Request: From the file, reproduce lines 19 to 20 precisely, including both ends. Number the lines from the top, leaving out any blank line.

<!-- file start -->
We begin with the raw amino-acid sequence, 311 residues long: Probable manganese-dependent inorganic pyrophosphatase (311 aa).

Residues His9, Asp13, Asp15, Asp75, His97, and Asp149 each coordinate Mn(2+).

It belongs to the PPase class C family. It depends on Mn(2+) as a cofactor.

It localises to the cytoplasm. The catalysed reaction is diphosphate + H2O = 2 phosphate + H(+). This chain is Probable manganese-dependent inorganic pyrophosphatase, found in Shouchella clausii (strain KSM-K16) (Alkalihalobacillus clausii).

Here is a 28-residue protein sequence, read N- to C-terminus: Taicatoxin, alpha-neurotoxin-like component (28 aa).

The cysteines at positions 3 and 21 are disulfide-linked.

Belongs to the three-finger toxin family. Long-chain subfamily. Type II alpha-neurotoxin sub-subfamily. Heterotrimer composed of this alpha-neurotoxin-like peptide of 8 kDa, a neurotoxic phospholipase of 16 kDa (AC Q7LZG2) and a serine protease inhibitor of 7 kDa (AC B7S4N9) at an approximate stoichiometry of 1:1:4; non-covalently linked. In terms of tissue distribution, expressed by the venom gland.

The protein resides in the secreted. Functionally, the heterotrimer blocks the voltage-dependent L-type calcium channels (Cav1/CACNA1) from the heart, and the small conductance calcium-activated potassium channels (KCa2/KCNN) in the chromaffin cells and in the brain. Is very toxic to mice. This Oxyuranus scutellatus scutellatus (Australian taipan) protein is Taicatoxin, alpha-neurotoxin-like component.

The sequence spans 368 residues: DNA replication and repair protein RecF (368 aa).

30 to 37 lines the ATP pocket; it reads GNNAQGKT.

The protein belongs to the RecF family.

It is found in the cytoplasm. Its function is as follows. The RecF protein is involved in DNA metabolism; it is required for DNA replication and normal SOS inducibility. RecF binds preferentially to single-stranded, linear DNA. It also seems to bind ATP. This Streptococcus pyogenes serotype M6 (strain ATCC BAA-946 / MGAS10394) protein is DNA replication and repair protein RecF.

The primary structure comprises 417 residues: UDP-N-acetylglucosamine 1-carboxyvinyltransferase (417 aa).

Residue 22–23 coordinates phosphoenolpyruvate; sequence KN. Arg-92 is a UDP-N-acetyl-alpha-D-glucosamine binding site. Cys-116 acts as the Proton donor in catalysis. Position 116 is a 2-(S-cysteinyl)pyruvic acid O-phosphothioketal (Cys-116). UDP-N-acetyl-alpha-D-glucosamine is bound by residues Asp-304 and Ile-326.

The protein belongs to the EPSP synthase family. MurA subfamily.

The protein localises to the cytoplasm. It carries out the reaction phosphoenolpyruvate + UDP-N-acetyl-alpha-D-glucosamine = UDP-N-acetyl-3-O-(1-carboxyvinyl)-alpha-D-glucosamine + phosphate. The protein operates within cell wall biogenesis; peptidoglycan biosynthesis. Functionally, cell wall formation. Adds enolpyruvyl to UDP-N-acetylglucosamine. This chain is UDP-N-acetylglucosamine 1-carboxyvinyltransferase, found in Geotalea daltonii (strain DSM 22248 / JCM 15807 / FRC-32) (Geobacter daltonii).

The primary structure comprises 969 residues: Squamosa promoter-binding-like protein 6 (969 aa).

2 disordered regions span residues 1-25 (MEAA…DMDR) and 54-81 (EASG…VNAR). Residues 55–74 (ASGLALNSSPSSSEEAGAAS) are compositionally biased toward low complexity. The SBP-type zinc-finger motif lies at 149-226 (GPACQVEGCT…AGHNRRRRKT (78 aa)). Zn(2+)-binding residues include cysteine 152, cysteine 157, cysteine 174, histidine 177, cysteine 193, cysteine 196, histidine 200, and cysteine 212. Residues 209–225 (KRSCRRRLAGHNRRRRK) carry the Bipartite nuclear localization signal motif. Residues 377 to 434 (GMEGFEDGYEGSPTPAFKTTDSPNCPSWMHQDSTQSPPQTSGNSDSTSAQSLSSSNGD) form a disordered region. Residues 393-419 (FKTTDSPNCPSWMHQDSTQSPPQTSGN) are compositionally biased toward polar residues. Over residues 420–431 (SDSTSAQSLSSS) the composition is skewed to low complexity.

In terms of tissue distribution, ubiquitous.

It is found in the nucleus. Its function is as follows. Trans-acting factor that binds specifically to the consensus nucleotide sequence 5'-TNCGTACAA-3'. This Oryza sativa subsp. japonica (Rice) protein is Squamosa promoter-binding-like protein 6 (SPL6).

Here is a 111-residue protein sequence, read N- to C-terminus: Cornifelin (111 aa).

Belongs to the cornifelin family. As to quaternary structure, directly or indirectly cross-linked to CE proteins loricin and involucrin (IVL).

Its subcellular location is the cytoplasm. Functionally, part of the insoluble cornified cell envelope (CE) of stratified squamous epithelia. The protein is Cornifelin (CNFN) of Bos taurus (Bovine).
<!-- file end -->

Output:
In terms of tissue distribution, ubiquitous.

It is found in the nucleus. Its function is as follows. Trans-acting factor that binds specifically to the consensus nucleotide sequence 5'-TNCGTACAA-3'. This Oryza sativa subsp. japonica (Rice) protein is Squamosa promoter-binding-like protein 6 (SPL6).